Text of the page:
The wedding and the events leading up to the ceremony are steeped in ancient traditions. The month and day of a bride’s wedding was considered a very important decision. Many followed this rhyme when choosing their wedding month:
|Marry when the year is new, he’ll be loving, kind and true.
When February birds do mate, you wed nor dread your fate,
If you wed when March winds blow, joy and sorrow both you’ll know,
Marry in April when you can, joy for maiden and for man.
Marry in the month of May, and you’ll surely rue the day.
Marty when June roses grow, over land and sea you’ll go.
Those who in July do wed must labor for their daily bread.
Whoever wed in August be, many a change is sure to see,
Marry in September’s shrine, your living will be rich and fine.
If in October you do marry, love will come but riches tarry.
If you wed in bleak November, only joys will come, remember.
When December snows fail fast, marry and true love will last.
May was considered an unlucky month due to several Pagan traditions. Summer began in May with the festival of Baltane, which was celebrated with outdoor orgies. It was considered an unsuitable time to begin married life. In Roman times, the Feast of the Dead and the festival of the goddess of chastity both occurred in May, In the Victorian Era, this advice was taken more seriously than it is today. It is rumored that Queen Victoria forbade her children to marry in May, It was also considered inappropriate to marry during Lent, as it was a time of abstinence. Thus was born the rhyme: Marry in Lent, live to repent,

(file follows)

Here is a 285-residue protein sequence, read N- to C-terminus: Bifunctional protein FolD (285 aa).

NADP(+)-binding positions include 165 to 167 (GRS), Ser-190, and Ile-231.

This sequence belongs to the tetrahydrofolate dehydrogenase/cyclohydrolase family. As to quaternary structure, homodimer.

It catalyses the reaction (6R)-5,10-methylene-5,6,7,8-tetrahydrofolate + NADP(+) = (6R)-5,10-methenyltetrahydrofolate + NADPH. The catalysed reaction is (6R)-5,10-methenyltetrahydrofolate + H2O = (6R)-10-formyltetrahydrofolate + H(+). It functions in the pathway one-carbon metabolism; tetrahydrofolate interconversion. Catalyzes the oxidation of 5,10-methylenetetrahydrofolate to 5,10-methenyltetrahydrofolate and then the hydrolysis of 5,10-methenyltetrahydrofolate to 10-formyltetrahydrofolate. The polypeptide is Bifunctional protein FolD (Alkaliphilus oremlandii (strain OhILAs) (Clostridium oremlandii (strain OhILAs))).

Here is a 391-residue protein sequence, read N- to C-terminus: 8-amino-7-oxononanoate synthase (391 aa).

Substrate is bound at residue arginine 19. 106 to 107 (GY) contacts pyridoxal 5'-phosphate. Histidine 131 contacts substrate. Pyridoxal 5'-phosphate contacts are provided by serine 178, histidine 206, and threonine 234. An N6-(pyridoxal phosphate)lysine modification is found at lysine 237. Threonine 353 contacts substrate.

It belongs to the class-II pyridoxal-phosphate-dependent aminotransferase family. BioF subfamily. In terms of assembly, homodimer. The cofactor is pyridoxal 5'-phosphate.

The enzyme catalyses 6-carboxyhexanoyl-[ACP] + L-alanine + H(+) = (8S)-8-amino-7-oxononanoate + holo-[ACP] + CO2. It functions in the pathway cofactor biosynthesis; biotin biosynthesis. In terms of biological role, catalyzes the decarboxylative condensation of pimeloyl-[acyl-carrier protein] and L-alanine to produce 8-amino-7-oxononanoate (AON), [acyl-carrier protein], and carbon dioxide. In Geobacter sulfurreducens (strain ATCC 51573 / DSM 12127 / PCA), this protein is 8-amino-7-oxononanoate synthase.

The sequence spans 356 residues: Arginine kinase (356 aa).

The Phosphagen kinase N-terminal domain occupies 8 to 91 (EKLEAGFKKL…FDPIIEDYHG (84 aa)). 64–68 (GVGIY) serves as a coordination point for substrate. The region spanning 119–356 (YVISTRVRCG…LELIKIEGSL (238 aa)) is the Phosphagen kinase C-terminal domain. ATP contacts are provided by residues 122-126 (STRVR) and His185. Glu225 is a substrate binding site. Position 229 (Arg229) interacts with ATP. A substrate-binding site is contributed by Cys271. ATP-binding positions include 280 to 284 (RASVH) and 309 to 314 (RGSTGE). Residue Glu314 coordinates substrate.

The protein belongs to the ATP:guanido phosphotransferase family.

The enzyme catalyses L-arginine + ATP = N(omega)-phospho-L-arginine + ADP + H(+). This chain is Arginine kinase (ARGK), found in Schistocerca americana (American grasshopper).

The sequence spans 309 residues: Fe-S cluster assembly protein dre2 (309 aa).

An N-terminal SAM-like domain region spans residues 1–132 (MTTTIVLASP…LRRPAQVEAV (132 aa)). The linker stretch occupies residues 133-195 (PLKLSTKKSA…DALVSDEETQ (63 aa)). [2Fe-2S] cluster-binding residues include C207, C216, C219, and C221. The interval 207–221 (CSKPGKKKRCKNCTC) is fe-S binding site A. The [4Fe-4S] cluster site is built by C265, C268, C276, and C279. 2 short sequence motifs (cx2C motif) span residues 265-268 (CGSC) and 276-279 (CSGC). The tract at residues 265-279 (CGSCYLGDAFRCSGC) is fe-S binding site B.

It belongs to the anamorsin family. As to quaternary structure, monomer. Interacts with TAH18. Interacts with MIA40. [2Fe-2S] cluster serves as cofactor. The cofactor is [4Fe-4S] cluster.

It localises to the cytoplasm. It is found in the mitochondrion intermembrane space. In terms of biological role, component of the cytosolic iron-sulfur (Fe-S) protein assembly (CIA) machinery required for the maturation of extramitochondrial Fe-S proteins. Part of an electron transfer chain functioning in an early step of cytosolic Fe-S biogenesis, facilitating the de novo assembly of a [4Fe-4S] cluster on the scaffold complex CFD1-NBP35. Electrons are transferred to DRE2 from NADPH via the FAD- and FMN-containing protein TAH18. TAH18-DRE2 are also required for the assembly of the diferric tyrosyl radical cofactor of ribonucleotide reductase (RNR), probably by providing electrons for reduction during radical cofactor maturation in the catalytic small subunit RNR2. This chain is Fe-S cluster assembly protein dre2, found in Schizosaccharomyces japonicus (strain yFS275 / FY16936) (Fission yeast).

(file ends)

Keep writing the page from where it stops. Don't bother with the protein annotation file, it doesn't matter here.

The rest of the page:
June was considered to be a lucky month to marry in because it is named after Juno, the Roman goddess of love and marriage. It was believed that getting married in June would bring prosperity and happiness to the newlyweds. June also signified the end of Lent and the arrival of warmer weather. Summer as a whole was considered a good time to marry in part due to the sun’s association with fertility. If married in June, the bride was likely to birth her first child in the Spring, allowing her enough time to recover before the fail harvest. April, November and December were also good months to get married in, since these months did not conflict with peak farm work months. October was a favorable month, signifying a bountiful harvest.
Choosing the right day was also important. Today, most weddings are held on a Saturday, but in the past, this day was considered unlucky. In fact, every day of the week had a specific meaning. In the Victorian era, the ladies would follow this rhyme when considering the day of the week for her wedding:
|Monday is for wealth
Tuesday is for health
Wednesday is the best day of all
Thursday is for losses
Friday is for crosses
Saturday is for no luck at all
Friday was considered the most unlucky day to marry, while Wednesday was the best day. Sunday was once considered the most popular day to get married, as it was the only day most people were free from work. But in the seventeenth century, Puritans put a stop to this because they thought it was improper to be festive on the Sabbath.
It is considered lucky to marry when the second-hand of the clock is going up instead of going down.